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Jehovah’s Witness cop suing city over not being awarded religious exemption on vaccine

Saviel Colon is seeking damages for “emotional distress, ... humiliation, anxiety, sleeplessness, and emotional trauma."

An ex-Boston police officer alleges he was wrongfully terminated and openly ridiculed for his faith after requesting a religious exemption from COVID-19 vaccination. The Associated Press

A former Boston police officer is suing the city for $2 million, claiming he was wrongfully terminated and openly ridiculed for his faith after requesting a religious exemption from COVID-19 vaccination. 

In a complaint filed in Suffolk Superior Court Monday, Saviel Colon said he was a Jehovah’s Witness for more than 10 years before being hired as a Boston police officer in December 2019. He disclosed his faith during the hiring process, according to the complaint.

Colon said he has not received vaccines as a Jehovah’s Witness, claiming it is against his religious beliefs. Jehovah’s Witnesses as a whole are not opposed to vaccination, viewing it as a personal decision, according to the denomination’s official website.

Vaccine mandate

Earlier this year, Colon joined a separate multi-million-dollar federal lawsuit against the city over its indoor vaccine mandate, according to Universal Hub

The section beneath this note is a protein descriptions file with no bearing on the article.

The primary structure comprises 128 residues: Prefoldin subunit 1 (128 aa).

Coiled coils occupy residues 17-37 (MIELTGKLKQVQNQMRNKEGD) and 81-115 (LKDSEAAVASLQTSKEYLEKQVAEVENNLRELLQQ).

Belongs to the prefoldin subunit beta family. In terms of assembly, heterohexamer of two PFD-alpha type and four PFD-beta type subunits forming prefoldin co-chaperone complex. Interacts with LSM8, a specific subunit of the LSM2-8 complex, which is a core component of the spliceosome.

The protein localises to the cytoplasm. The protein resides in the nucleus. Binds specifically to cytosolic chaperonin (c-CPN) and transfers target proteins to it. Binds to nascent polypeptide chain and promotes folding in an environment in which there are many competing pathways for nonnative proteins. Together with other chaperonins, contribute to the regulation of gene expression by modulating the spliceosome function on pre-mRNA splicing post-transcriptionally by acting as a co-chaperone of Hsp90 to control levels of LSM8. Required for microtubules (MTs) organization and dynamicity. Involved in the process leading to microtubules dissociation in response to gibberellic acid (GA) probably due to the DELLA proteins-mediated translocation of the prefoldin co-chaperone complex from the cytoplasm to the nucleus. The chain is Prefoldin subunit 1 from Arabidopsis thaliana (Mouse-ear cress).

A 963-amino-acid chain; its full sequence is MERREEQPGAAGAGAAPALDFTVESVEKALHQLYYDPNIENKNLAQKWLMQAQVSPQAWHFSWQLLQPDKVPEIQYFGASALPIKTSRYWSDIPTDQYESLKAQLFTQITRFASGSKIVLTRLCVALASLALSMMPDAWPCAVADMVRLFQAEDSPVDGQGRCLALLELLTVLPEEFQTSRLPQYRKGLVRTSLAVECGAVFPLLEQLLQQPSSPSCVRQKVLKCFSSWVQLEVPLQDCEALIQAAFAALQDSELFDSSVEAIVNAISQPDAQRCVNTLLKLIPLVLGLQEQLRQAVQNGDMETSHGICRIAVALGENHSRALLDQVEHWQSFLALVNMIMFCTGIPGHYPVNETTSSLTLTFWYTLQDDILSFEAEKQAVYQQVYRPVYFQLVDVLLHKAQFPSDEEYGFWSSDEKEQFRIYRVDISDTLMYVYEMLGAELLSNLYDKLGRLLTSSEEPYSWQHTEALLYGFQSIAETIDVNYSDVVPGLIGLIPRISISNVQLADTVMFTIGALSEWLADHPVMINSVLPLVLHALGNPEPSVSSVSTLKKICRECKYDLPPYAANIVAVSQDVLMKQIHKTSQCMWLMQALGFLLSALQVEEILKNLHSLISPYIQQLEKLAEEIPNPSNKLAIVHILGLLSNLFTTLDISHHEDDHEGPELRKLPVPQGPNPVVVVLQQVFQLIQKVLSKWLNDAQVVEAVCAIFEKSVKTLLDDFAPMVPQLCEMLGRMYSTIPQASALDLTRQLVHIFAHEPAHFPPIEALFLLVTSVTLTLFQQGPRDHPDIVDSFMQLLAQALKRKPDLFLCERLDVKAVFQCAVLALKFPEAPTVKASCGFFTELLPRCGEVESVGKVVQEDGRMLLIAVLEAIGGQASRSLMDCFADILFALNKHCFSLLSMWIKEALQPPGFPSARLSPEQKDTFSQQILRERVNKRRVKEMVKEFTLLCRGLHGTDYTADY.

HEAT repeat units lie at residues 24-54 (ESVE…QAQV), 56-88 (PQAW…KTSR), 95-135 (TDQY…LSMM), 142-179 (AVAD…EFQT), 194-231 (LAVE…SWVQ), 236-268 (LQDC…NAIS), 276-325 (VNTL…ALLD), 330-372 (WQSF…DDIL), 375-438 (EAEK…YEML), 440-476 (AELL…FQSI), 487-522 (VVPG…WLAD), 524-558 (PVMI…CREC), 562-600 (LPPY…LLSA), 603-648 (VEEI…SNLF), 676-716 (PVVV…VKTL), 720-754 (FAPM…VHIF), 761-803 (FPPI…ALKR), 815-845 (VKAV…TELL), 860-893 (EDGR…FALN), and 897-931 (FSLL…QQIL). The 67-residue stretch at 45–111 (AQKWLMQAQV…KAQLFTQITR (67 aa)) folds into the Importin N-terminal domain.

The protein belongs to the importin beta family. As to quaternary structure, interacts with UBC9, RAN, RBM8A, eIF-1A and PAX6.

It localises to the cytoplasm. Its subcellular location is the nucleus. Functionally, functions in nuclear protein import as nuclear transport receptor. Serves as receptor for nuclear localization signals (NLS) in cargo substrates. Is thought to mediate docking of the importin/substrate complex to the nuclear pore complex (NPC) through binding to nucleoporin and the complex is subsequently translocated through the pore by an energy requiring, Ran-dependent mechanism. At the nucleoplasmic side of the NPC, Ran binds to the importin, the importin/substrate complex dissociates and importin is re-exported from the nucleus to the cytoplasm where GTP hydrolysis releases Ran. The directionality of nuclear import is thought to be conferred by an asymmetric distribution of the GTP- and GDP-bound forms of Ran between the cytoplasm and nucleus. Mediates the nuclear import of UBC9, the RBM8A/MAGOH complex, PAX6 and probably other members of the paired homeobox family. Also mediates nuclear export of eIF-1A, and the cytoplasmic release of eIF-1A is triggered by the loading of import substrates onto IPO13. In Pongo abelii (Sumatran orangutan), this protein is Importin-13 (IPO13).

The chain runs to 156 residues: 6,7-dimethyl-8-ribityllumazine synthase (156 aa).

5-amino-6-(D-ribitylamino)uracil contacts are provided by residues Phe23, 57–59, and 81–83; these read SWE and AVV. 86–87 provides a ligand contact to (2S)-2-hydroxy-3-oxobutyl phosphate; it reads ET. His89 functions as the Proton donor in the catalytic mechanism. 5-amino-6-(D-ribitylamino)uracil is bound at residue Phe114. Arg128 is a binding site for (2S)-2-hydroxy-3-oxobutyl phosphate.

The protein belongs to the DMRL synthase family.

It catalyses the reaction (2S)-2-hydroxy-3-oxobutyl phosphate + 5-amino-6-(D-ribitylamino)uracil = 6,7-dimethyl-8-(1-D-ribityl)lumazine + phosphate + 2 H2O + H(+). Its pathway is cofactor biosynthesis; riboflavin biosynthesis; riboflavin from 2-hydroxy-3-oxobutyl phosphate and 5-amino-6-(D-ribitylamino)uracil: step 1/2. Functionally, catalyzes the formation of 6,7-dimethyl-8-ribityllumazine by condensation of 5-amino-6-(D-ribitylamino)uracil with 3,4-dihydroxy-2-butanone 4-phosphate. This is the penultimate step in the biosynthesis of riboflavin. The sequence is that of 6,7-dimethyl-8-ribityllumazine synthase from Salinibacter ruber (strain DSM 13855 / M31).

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In the new suit, he said he sought a religious exemption for COVID-19 vaccination and testing and was denied. Colon “was given a Hobson’s choice by his employer, effectively placed in a boundless unpaid administrative leave, which is tantamount to termination, but far worse,” according to the complaint, which noted that he was ultimately terminated on Oct. 26.

“Defendant’s decision on disciplinary action was embarrassing and was made publicly in front of all [Colon’s] colleagues at the Police Station,” the lawsuit reads.

As a result, Colon said he has suffered financial and emotional distress, including stress on his family and marriage, as well as headaches, exhaustion, and sleeplessness. He said he also lost retirement benefits, as the termination came before he was fully vested in the department’s program.

He is suing for intentional misrepresentation, negligence, tortious interference with a business relationship, and intentional infliction of emotional distress, among other counts. Colon is also alleging assault, saying the city’s actions placed him “in fear and apprehension of imminent bodily harm.”

The city did not respond to a request for comment.

Colon is seeking additional damages for “emotional distress, embarrassment, humiliation, anxiety, sleeplessness, and emotional trauma,” as well as attorney’s fees and other costs.

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Read Colon’s complaint here:

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